Spanish explorers first landed on the shores of North America in 1492, but their exploratory trips into the interior of the American continents did not reach New Mexico for another fifty years. By 1598, Juan de Oñate, the first Spanish governor of New Mexico, and his entourage of Spanish settlers traveled the Rio Grande as a northern extension of El Camino Real de Tierra Adentro (the Royal Road of the Interior Land) to colonize the Santa Fe area. The Camino Real entered New Mexico through El Paso. While a Spanish colony was established to the north around Santa Fe, the general sentiment about the Tularosa Basin, named the “Land without Water,” was one of general avoidance until the nineteenth century. Its lack of reliable water resources was a primary deterrent which caused traveling parties to prefer to brave the a deadly section of the Camino Real through La Jornada del Muerto (Journey of the dead one) on the western slopes of the San Andres and Organ Mountains, than to enter the Tularosa Basin. It was also the primary stronghold of local Apaches who would routinely exploit the livestock of Pueblo and Spanish settlements during raids. These raids were costly and fatal to the settlers and bred tense and often adversarial relations between the Apaches and settlers.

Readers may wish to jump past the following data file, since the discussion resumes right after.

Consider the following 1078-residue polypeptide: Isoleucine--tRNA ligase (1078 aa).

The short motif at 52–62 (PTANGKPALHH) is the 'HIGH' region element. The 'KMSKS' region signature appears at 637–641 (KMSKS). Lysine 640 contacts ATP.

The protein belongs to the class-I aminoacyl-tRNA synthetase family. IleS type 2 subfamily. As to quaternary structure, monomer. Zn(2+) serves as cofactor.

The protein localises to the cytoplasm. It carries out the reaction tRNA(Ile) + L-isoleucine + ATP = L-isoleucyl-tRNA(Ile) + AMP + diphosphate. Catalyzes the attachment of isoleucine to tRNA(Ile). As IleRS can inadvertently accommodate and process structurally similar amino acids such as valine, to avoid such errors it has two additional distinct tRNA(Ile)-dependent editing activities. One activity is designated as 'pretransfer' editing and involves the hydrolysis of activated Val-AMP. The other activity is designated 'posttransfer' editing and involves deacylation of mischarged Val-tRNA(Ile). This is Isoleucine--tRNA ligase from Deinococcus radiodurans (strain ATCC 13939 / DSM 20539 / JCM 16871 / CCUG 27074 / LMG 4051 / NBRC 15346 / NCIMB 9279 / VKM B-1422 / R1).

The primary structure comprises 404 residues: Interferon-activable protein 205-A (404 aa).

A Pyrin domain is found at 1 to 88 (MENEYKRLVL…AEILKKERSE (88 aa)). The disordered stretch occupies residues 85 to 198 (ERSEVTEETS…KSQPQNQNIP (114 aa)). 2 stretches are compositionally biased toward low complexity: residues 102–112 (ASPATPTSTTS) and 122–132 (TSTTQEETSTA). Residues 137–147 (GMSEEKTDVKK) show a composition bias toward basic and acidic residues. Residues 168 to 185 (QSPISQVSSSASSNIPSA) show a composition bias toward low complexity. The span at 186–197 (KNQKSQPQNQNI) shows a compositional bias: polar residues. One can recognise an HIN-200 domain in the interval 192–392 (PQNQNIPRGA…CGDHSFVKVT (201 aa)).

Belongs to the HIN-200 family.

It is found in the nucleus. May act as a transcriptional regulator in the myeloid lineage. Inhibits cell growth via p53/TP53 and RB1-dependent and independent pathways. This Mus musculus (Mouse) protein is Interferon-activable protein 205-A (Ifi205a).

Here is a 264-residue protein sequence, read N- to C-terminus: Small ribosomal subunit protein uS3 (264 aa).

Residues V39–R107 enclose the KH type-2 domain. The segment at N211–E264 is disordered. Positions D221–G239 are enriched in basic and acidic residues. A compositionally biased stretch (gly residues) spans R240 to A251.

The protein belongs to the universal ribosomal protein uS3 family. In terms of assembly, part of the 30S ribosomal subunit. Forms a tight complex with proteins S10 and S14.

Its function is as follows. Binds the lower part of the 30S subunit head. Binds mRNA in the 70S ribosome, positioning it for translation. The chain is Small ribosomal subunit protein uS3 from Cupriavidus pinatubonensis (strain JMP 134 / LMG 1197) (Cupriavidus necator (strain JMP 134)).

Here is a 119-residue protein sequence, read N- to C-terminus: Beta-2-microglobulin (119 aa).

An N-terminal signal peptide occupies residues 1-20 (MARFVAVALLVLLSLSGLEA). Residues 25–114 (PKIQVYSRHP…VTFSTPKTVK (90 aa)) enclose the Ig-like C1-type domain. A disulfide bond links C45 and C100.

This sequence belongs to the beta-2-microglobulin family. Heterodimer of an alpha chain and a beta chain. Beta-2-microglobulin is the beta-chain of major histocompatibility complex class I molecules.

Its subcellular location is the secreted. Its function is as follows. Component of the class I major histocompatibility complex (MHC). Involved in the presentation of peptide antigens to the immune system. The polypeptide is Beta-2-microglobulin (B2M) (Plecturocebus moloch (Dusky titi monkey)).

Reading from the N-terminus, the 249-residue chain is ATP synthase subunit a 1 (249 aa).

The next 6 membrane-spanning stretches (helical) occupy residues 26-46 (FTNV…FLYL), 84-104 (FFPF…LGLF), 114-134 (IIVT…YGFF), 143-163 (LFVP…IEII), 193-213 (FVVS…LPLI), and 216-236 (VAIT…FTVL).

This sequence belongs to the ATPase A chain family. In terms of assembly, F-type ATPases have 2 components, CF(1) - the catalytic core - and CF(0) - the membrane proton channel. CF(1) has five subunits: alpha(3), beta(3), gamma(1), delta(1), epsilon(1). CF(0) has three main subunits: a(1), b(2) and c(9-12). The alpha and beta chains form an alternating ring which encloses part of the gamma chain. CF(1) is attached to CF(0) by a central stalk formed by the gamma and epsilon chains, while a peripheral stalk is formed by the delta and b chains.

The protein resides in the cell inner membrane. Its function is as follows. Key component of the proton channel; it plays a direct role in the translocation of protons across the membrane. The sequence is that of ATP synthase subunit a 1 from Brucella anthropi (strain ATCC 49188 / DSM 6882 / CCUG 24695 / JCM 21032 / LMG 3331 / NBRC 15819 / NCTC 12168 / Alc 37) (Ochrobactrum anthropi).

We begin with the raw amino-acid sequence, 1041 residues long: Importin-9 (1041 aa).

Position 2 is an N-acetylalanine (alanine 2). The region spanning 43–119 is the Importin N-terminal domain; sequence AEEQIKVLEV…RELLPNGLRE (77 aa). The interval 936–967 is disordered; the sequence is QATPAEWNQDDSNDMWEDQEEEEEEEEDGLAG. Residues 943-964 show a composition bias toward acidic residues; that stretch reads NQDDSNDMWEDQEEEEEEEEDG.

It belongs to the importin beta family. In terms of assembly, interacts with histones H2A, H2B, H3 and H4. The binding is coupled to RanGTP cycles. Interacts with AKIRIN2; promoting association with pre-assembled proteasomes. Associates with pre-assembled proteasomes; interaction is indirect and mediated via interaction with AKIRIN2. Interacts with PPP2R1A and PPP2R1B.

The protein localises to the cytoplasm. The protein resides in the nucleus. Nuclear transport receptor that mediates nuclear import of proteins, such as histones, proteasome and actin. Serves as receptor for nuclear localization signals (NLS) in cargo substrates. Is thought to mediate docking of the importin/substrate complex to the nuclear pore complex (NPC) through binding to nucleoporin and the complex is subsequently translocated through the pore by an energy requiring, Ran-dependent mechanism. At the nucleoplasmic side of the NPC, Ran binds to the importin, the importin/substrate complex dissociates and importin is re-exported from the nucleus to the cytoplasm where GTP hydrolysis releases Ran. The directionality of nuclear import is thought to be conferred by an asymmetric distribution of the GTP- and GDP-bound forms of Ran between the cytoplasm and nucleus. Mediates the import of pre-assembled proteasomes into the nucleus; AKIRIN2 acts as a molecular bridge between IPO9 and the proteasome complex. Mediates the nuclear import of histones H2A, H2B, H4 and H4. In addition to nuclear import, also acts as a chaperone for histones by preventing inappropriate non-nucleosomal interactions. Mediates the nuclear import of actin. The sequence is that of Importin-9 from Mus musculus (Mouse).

When Spaniards did enter the Tularosa Basin it was along established the salt trails that led to the salt flats north of Alkali Flat. Although prominent in the basin today, there is little mention of the “Great White Dunes” in Spanish records, but physical proof of their presence can be found in the material they left behind. A Spanish carreta (cart) was discovered eroding out of a sand dune on Watson Ritch’s ranch which is within the park’s boundaries. This artifact indicates a traveling group entered the basin with an oxen cart at some point during the Spanish influence. The carreta is currently on display at the New Mexico Farm and Ranch Heritage Museum in Las Cruces, New Mexico.
Last updated: January 16, 2020